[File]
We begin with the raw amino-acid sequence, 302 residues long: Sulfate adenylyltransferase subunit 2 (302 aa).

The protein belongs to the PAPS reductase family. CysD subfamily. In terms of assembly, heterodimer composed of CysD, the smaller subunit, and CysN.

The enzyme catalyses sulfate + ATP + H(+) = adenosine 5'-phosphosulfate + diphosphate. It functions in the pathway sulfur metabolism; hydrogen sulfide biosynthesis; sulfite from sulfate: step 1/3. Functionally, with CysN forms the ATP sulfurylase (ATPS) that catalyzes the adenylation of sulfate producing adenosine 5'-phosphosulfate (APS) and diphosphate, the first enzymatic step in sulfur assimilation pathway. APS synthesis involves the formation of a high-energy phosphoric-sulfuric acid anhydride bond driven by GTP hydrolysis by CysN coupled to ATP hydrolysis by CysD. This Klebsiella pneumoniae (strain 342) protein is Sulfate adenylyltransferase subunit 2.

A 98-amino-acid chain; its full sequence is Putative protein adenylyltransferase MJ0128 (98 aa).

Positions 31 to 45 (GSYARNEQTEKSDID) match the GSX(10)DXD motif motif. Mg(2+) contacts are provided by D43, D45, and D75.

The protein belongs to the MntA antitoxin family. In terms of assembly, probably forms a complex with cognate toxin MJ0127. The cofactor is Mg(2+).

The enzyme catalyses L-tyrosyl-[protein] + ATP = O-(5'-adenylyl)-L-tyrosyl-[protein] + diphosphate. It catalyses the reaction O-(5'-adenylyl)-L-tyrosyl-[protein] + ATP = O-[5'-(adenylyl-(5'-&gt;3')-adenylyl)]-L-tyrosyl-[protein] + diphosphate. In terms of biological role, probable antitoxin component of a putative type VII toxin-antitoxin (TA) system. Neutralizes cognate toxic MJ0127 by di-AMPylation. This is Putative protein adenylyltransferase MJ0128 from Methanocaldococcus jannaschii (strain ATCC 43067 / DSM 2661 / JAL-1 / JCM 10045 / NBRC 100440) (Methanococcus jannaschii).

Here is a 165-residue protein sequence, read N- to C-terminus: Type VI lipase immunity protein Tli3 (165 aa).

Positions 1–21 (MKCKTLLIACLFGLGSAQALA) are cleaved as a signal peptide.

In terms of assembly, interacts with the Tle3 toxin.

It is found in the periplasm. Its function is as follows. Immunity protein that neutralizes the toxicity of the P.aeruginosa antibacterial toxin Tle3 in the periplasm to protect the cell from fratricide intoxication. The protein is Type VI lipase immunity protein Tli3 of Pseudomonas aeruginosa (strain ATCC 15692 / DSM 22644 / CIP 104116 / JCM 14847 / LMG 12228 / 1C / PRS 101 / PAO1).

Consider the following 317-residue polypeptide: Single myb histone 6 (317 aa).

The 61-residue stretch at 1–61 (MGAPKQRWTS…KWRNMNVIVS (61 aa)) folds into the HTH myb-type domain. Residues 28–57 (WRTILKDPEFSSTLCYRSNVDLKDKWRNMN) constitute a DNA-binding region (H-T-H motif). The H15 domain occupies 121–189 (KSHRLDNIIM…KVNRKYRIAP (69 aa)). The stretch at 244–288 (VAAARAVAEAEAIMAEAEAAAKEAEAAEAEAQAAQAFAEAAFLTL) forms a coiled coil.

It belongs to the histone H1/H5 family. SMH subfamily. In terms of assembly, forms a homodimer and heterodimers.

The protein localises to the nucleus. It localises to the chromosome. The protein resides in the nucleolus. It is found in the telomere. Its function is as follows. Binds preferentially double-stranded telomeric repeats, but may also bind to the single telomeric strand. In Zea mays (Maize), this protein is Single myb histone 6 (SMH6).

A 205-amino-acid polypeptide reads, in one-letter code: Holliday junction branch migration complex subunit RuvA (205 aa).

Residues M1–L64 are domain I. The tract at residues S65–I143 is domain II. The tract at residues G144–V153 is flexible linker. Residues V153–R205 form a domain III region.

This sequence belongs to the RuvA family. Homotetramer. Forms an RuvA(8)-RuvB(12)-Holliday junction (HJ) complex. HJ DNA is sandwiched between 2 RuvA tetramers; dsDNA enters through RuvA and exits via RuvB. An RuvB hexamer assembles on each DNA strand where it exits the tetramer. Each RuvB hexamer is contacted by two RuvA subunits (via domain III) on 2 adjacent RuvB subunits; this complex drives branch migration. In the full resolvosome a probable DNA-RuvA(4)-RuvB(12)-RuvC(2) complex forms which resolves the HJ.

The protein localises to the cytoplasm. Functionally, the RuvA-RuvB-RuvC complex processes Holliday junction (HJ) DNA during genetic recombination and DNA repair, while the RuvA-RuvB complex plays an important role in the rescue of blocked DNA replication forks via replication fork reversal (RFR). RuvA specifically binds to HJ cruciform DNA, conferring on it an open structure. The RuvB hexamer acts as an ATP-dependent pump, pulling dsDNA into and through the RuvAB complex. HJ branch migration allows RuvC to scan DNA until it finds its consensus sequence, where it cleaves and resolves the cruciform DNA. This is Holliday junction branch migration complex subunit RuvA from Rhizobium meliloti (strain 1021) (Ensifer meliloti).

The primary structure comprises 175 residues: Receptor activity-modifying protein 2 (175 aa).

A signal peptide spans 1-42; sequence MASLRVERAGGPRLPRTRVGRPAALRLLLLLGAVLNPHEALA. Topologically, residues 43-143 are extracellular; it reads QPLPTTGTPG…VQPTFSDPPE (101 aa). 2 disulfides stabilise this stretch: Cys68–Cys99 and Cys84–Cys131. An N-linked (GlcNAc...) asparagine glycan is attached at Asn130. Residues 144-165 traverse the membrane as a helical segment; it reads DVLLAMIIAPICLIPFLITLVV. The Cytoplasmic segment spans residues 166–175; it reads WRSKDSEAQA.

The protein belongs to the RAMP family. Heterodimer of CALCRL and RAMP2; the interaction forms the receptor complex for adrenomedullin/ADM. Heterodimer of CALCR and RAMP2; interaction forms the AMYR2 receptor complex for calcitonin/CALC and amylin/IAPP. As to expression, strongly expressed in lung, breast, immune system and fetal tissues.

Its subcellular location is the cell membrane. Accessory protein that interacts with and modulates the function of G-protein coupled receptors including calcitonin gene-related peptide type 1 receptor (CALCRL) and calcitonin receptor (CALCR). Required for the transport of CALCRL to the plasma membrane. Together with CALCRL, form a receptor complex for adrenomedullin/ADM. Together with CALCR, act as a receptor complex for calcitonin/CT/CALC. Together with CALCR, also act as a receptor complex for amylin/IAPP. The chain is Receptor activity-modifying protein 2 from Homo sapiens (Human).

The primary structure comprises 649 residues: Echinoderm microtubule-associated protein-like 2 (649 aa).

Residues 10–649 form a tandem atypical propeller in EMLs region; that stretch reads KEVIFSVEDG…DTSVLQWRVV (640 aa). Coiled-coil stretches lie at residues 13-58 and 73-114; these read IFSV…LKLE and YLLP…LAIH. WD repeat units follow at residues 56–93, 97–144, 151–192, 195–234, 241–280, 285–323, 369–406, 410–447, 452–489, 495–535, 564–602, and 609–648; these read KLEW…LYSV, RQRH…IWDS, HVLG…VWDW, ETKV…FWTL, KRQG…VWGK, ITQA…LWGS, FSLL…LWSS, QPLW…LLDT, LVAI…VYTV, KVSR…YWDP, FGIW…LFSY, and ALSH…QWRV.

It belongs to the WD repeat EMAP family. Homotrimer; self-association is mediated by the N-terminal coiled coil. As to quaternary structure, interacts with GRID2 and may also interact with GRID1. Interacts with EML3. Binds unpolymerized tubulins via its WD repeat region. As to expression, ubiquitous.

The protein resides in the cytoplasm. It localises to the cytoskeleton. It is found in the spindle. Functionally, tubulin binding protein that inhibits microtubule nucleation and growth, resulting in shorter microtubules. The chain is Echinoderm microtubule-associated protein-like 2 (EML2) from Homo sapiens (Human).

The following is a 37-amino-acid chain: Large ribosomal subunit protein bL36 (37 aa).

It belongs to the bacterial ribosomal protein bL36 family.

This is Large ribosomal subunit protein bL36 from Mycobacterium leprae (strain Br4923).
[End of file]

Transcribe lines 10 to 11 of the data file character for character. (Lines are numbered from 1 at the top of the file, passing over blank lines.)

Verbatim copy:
In terms of assembly, interacts with the Tle3 toxin.

It is found in the periplasm. Its function is as follows. Immunity protein that neutralizes the toxicity of the P.aeruginosa antibacterial toxin Tle3 in the periplasm to protect the cell from fratricide intoxication. The protein is Type VI lipase immunity protein Tli3 of Pseudomonas aeruginosa (strain ATCC 15692 / DSM 22644 / CIP 104116 / JCM 14847 / LMG 12228 / 1C / PRS 101 / PAO1).